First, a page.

In Our View: Business Decision

Wednesday's scheduled work at Condit Dam was determined by economic factors

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Dam demolition has become the next big thing throughout the Pacific Northwest, but be careful not to jump to any conclusions. Any environmentalists who see this trend as the long-overdue rush toward saving endangered fish species would be about as shortsighted as any business leaders who decry the beginning of the end of cheap hydropower.

Truth be known, what is scheduled to occur Wednesday on the White Salmon River about 65 miles east of Vancouver is more of a simple business decision. Officials at electric power producer PacifiCorp have determined it will cost far less to destroy Condit Dam than to upgrade the 98-year-old structure to meet modern standards. That’s why 700 pounds of dynamite are scheduled to be detonated at noon Wednesday to complete a tunnel through the base of the 125-foot-tall dam. White Salmon water will begin flowing freely to the Columbia River 3.3 miles to the south.

Elsewhere in this corner of America, demolition work continues on the 108-foot Elwha Dam on the north side of the Olympic Peninsula and the 210-foot Glines Canyon Dam 13 miles upstream. On the Rogue River in southern Oregon, four dams have been removed or modified. The Marmot Dam on the Sandy River east of Portland has been removed. So has the Powerdale Dam on the Hood River.

Judgments about dams not only vary greatly depending on individual circumstances, but more significantly are trumped by this simple fact: In most cases, the dams are simply too old to keep repairing or upgrading.

Another false conclusion about Wednesday’s scheduled demolition of the Condit Dam is that the event might be interesting to observe. To the contrary, it will be virtually impossible for an unauthorized visitor to get close enough to view the project. Roads and boating activity around the dam will be closed to the public. At the Columbia River, boat traffic will be kept away from the White Salmon’s mouth as sediment rushes from the tributary.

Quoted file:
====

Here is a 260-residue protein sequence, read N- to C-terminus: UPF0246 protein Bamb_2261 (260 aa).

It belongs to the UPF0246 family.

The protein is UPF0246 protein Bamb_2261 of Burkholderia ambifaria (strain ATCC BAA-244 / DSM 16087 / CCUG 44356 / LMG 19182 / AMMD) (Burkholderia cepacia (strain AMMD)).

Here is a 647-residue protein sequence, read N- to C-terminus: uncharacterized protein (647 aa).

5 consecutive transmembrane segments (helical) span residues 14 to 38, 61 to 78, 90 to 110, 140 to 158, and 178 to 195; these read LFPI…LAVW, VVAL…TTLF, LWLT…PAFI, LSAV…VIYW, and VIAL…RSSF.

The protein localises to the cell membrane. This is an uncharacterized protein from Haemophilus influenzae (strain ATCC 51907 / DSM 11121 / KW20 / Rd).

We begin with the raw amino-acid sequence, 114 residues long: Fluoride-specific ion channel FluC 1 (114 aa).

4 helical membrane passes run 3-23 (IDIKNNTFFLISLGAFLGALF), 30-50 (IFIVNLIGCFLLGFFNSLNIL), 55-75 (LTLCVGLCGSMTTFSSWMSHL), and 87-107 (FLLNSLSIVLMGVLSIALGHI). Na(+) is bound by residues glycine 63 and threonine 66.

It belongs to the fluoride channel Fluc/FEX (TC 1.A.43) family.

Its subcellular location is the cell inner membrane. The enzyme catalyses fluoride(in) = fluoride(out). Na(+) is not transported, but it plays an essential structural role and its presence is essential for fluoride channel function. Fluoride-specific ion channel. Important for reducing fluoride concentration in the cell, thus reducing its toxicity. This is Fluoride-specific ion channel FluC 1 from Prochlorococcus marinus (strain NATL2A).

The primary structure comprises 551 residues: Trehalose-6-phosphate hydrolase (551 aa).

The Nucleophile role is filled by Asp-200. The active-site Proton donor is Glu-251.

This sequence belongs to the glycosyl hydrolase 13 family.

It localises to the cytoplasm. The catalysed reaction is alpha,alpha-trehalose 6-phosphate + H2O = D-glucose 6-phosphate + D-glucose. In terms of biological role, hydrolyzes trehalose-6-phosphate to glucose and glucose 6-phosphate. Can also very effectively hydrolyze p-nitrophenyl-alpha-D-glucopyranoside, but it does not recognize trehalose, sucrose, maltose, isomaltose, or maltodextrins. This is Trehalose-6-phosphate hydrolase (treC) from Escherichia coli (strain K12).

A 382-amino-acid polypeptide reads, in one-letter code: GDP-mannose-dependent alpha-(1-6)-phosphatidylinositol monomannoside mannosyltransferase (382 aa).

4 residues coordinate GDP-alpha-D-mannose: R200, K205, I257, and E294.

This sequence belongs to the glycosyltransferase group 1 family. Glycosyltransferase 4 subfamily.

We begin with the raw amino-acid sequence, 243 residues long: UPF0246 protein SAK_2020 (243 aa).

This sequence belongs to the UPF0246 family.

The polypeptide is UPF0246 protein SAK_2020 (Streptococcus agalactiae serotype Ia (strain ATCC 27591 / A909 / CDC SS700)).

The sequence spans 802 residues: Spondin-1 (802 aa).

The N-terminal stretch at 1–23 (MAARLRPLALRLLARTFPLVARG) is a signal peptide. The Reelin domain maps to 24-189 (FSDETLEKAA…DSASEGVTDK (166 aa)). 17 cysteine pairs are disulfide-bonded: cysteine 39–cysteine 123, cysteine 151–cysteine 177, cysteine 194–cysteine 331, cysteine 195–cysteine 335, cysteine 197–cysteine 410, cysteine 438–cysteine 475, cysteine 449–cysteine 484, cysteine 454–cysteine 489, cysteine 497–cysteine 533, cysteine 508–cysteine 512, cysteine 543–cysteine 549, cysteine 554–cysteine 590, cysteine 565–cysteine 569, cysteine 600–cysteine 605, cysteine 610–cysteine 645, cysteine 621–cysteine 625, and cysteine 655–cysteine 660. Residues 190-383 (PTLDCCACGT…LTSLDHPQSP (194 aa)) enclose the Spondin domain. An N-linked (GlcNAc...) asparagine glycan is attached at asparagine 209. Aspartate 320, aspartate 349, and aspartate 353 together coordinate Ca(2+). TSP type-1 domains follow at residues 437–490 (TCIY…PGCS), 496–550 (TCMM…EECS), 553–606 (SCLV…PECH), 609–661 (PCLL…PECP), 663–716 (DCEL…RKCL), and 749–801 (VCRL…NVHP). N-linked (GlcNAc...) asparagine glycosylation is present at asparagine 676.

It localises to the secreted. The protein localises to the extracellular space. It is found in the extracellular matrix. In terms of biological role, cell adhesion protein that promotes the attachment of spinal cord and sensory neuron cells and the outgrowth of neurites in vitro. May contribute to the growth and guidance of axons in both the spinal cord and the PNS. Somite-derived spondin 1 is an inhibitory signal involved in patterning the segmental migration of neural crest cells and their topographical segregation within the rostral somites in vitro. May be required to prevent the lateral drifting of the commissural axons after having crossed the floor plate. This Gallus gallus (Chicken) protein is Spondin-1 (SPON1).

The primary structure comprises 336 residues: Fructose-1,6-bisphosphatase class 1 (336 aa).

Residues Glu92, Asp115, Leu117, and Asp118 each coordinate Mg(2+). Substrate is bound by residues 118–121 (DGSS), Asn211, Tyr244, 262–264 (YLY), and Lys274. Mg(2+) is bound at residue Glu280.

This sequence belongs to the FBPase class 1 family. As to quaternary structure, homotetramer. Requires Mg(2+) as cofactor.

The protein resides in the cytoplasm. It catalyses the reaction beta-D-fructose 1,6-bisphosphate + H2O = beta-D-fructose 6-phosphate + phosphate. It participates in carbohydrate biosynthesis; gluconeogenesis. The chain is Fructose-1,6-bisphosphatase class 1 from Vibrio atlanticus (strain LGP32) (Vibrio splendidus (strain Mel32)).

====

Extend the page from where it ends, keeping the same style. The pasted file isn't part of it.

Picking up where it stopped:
One more erroneous belief is that Wednesday’s work only affects the Condit Dam and the White Salmon River. True, about 32 miles of upstream river will be reopened to migrating fish, but it will come at the cost of significant short-term environmental damage from the swiftly flowing sediment. New river channels will be dangerous for many months, and access will be prohibited or tightly controlled. For at least a year, scientists and engineers will be unsure how the White Salmon will restructure itself.

No doubt, this will be a long-term victory for the salmon, and it will be one of several laboratories in the Northwest for habit-restoration research. Just be cautious about rushing to any positive — or negative — determinations.